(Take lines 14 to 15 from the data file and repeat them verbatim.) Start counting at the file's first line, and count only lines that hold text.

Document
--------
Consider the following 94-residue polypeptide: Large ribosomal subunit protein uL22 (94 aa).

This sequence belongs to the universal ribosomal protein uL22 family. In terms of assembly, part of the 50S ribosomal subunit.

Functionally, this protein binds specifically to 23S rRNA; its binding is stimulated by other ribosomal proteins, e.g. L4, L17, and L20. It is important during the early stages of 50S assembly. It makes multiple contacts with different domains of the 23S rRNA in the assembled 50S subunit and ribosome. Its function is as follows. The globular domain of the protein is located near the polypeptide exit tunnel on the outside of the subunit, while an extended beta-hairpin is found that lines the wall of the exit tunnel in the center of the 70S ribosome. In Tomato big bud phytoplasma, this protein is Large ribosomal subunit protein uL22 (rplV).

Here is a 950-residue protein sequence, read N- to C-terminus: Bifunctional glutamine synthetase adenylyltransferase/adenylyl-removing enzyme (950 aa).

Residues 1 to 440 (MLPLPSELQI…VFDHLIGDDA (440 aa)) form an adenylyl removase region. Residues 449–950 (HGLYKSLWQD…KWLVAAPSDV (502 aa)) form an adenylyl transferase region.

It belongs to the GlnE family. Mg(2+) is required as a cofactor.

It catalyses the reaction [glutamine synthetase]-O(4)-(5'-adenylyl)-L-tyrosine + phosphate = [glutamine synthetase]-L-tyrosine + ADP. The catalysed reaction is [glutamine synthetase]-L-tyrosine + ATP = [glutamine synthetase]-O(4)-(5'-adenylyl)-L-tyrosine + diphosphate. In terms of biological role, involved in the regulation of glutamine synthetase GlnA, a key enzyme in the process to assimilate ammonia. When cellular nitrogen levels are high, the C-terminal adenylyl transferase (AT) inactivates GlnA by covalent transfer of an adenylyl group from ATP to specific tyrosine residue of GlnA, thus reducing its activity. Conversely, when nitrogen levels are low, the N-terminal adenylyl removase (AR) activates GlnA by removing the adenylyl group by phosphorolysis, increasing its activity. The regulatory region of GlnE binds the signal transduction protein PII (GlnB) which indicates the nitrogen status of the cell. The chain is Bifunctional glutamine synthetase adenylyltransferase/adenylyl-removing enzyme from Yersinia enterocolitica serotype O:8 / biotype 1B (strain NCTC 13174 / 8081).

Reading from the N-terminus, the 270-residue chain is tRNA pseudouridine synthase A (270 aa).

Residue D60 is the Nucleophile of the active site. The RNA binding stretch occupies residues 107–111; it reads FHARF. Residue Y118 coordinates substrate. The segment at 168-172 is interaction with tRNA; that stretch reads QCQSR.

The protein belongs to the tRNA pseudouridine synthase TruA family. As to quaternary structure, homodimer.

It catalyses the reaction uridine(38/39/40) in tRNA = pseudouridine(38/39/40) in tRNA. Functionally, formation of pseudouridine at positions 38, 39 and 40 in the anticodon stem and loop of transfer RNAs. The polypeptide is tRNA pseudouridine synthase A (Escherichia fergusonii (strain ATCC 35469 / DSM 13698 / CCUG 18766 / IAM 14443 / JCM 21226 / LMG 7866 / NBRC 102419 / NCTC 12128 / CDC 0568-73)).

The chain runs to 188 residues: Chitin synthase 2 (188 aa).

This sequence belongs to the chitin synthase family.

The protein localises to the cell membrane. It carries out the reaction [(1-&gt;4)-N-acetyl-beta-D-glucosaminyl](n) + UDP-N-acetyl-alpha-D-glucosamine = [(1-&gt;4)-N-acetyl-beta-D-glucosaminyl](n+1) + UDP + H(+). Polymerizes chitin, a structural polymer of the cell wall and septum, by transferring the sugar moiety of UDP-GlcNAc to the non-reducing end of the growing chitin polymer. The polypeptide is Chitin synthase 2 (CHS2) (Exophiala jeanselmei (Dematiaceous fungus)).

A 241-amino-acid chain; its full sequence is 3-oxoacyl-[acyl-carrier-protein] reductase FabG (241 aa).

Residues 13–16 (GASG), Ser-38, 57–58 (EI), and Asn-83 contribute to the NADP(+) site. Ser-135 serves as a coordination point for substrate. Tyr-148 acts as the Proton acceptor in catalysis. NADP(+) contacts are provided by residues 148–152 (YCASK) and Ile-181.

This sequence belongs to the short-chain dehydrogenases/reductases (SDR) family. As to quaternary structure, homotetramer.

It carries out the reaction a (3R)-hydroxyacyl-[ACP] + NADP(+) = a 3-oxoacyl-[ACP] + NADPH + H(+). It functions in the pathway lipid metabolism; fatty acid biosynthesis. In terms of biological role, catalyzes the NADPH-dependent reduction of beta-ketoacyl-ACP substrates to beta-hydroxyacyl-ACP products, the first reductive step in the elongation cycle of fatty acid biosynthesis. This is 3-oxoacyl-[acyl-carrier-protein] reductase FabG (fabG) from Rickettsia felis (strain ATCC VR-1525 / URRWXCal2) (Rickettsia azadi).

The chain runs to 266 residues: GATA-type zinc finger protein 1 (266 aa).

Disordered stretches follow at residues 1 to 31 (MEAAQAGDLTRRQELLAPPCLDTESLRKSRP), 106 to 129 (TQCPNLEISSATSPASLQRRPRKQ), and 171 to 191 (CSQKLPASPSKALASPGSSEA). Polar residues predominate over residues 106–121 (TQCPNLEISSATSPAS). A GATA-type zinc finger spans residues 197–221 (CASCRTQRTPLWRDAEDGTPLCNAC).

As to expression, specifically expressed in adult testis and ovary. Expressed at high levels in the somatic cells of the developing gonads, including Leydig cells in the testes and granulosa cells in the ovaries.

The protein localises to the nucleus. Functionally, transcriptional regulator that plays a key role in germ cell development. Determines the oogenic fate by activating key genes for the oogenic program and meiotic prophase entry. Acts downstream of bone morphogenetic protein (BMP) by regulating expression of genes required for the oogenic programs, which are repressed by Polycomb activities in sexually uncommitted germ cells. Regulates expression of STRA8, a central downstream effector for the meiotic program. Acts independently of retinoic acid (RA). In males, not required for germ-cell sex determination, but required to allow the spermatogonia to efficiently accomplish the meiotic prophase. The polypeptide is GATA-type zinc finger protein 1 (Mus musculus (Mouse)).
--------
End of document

The protein localises to the cell membrane. It carries out the reaction [(1-&gt;4)-N-acetyl-beta-D-glucosaminyl](n) + UDP-N-acetyl-alpha-D-glucosamine = [(1-&gt;4)-N-acetyl-beta-D-glucosaminyl](n+1) + UDP + H(+). Polymerizes chitin, a structural polymer of the cell wall and septum, by transferring the sugar moiety of UDP-GlcNAc to the non-reducing end of the growing chitin polymer. The polypeptide is Chitin synthase 2 (CHS2) (Exophiala jeanselmei (Dematiaceous fungus)).

A 241-amino-acid chain; its full sequence is 3-oxoacyl-[acyl-carrier-protein] reductase FabG (241 aa).